In the past I have read more than one C coding standard (or better, lists of
coding tips) that warn against bugs caused by ++ and --. They suggest to not
use them compound in expressions. They allow to use them when alone on an
instruction.

 Python designers have totally avoided to put those operators in the language,
with the rationale they are bug-prone while saving just a little of typing.

 Removing those operators from D, as Python, may look excessive. So a possible
compromise can be:
 - Deprecate the pre versions:  --x  and ++x
 - Make them return void, so they can't be used as expressions like this:
 y = x++;
 foo(x--);
 You have to use them as:
 x++; y = x;
 x--; foo(x);
 (So ++ and -- become similar to the Inc() and Dec() functions of Pascal).

 What problems such changes may cause?

Apparently you want to change postInc/Dec to be statements to prevent them from returning values (otherwise the expr semantics would need a special case). That would break C compatibility and sounds ridiculous.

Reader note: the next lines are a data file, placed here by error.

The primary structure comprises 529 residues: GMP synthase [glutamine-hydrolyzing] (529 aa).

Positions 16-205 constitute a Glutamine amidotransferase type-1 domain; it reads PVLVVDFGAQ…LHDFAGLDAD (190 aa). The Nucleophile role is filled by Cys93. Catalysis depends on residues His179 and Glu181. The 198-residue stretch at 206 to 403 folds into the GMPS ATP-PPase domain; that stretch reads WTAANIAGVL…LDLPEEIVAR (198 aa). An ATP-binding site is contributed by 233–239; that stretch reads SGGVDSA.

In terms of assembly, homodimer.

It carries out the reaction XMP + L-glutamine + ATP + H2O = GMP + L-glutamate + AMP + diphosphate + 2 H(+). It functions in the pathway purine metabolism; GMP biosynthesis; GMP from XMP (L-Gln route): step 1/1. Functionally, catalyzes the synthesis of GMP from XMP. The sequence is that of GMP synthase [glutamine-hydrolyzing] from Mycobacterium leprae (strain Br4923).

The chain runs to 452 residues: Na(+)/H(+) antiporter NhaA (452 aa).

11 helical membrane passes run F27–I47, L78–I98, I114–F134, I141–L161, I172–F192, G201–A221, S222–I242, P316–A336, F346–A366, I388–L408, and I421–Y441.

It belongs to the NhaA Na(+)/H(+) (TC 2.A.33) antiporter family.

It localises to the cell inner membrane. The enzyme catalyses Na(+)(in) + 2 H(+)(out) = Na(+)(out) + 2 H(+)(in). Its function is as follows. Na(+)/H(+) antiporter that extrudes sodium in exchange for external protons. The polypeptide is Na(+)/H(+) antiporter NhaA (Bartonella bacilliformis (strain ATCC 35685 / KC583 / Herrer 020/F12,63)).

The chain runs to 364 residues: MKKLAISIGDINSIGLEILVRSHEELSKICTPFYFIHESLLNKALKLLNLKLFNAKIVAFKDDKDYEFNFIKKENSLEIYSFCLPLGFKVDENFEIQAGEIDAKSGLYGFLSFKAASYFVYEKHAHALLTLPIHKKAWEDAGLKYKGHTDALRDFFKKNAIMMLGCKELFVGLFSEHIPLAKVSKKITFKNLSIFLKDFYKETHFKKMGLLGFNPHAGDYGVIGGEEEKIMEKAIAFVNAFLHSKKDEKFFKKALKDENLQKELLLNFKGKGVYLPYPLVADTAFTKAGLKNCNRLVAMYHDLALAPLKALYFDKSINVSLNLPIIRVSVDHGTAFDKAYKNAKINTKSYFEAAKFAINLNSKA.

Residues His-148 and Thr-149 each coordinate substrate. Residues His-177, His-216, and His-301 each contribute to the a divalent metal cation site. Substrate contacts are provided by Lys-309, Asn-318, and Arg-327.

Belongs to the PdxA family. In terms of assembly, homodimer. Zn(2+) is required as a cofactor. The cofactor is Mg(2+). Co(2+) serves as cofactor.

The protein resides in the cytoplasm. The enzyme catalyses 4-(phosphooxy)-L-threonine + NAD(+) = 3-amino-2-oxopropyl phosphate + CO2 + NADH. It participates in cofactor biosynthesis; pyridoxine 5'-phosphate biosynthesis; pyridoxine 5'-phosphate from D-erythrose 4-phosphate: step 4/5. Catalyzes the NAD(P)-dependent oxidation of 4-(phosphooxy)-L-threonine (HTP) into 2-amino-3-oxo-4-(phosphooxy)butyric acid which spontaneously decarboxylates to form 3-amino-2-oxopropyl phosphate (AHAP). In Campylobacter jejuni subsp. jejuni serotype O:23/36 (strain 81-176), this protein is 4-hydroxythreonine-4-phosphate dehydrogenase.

D's purpose is to break C compatibility.
Oct 25 2009
prev sibling next sibling parent "Peter C. Chapin" <pcc482719 gmail.com> writes:
bearophile <bearophileHUGS lycos.com> wrote in
news:hc19h9$ih1$1 digitalmars.com: 

 Removing those operators from D, as Python, may look excessive. So a
 possible compromise can be: - Deprecate the pre versions:  --x  and
 ++x - Make them return void, so they can't be used as expressions like
 this: y = x++;

In C++, at least, I have often seen recommendations that say post increment/decrement should be avoided in favor of pre increment/decrement. The rational is that overloaded pre increment/decrement can be implemented more efficiently for complicated types---there is no need to create a temporary (you mutate the object and then return a reference to that same object). Thus I've trained myself to use pre incremenet/decrement throughout my C++ code except in cases where I explicitly need the post versions. Of course what's good for C++ does not have to be good for D. However, deprecating the pre versions might turn off some potential D converts from the C++ community. Peter
Oct 25 2009
prev sibling next sibling parent Justin Johansson <no spam.com> writes:
bearophile Wrote:

 This post is born from a bug I've just removed.
 In the past I have read more than one C coding standard (or better, lists of
coding tips) that warn against bugs caused by ++ and --. They suggest to not
use them compound in expressions. They allow to use them when alone on an
instruction.
 
 Python designers have totally avoided to put those operators in the language,
with the rationale they are bug-prone while saving just a little of typing.
 
 Removing those operators from D, as Python, may look excessive. So a possible
compromise can be: